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Mongolia|science|October 18, 2022 / 10:25 AM
Ancient Turkic petroglyphs depicting mammoths found in Gobi desert

AKIPRESS.COM - A Turkish scientist and his team revealed archaeological documents regarding the cultural connections between an ancient Turkic group and the region in Mongolia’s Gobi Desert, which is one of the largest deserts in the world, DailyNews reported.

A scientific team headed by scholar Semih Güneri continued their studies in the Gobi Desert within the scope of the "Archeological Resources of Turkish Culture in Central Asia Project" (OTAK), which has been conducted since 1995.

Güneri stated that the team identified three new Paleolithic settlements, one inside the cave and two in the open area, adding the stone tool samples they collected and analyzed were indicated between 15,000- 12,000 B.C.

Researchers found mammoth figures belonging to Altai Turks at different periods, along with traces of the Upper Paleolithic Age, the subdivision of the Old Stone Age, settlements in the region.

"The two mammoth figures we found in the Gurvan Sayhan Uul region were quite surprising for us," Güneri noted.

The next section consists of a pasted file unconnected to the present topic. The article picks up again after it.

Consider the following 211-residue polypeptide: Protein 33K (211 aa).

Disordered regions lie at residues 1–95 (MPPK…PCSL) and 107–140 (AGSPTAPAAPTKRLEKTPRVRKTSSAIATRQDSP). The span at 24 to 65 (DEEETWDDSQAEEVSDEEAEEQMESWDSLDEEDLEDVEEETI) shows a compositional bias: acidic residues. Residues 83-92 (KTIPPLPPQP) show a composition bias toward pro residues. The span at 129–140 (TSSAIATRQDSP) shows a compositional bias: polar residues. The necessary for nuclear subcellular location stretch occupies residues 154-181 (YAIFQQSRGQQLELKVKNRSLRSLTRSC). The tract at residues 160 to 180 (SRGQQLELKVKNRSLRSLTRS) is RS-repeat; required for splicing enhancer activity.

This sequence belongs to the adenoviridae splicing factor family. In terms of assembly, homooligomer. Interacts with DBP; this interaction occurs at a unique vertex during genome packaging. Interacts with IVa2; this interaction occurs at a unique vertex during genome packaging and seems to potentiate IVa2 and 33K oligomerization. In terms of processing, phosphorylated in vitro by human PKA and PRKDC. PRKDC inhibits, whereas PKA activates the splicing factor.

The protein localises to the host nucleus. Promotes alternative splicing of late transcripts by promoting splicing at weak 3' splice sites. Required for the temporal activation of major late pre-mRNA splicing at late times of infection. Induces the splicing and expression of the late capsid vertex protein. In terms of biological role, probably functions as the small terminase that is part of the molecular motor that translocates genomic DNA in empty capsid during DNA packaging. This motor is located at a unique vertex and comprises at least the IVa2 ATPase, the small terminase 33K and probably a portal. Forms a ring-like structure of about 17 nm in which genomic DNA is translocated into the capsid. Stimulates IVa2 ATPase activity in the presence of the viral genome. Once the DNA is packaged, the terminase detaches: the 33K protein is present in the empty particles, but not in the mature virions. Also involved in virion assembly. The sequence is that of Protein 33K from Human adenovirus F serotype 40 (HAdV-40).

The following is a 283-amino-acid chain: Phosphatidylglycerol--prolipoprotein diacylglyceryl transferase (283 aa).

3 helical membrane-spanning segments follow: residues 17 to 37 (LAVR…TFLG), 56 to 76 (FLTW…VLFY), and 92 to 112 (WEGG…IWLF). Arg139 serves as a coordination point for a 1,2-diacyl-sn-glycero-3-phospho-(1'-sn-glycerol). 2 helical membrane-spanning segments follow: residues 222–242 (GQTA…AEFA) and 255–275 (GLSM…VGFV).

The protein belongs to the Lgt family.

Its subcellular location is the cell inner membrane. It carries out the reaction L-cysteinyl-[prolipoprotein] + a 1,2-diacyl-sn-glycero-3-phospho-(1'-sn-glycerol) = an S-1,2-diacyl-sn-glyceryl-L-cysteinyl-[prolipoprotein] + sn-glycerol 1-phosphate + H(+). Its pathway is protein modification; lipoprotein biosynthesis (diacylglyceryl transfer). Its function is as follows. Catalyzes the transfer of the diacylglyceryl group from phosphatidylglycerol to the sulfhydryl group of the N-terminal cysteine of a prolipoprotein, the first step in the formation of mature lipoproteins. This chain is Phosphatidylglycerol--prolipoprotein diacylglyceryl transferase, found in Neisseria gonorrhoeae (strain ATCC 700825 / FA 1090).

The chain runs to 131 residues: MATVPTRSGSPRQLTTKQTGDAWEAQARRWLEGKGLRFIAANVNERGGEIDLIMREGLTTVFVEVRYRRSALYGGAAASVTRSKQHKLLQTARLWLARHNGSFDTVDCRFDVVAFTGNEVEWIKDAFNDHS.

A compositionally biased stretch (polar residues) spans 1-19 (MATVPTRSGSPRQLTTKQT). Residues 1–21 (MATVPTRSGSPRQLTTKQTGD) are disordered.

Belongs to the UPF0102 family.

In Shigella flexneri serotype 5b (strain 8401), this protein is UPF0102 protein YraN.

"The rock paintings of these large mammals, which became extinct in the last Upper Paleolithic Age, are the most interesting depictions of the time," he added.

He noted that though petroglyphs, which are the painting and reliefs on the rock, are not the equivalent of the written historical evidence, they are an excellent source of information in terms of recreating the daily lives of local communities, burial customs, housing styles and many life events.

The team observed that the rock paintings spread over from the region of the Altai mountains to the south of Mongolia’s capital, Ulaanbaatar.

"This line of rock paintings, which also passed through the Gobi Desert, is the most important evidence of Altai Turks’ presence in this region," Güneri explained.

The team had previously deciphered the development of cultural relations between Siberia and Göbeklitepe thousands of years ago with material evidence, according to the scientist.

"We are conducting research on the Paleolithic period in the Mongolia region for the first time. The presence of such early settlements in the desert area is exciting," Güneri explained.

The Altai Turks are ancient Turkic ethnic groups residing mainly in the Siberia region, located today in Russia.

The Altai Turks are an essential source of information in terms of the history of the region and today’s Turks with their nomadic culture.

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